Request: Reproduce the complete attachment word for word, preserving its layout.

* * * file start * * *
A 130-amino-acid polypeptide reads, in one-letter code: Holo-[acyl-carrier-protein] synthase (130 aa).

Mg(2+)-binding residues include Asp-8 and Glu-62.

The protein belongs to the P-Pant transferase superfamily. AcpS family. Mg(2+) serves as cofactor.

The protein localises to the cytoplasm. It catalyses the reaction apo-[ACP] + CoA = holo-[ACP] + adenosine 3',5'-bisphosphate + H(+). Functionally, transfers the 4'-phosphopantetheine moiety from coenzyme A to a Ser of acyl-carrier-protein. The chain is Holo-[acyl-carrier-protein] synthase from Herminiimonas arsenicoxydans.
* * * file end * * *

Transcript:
A 130-amino-acid polypeptide reads, in one-letter code: Holo-[acyl-carrier-protein] synthase (130 aa).

Mg(2+)-binding residues include Asp-8 and Glu-62.

The protein belongs to the P-Pant transferase superfamily. AcpS family. Mg(2+) serves as cofactor.

The protein localises to the cytoplasm. It catalyses the reaction apo-[ACP] + CoA = holo-[ACP] + adenosine 3',5'-bisphosphate + H(+). Functionally, transfers the 4'-phosphopantetheine moiety from coenzyme A to a Ser of acyl-carrier-protein. The chain is Holo-[acyl-carrier-protein] synthase from Herminiimonas arsenicoxydans.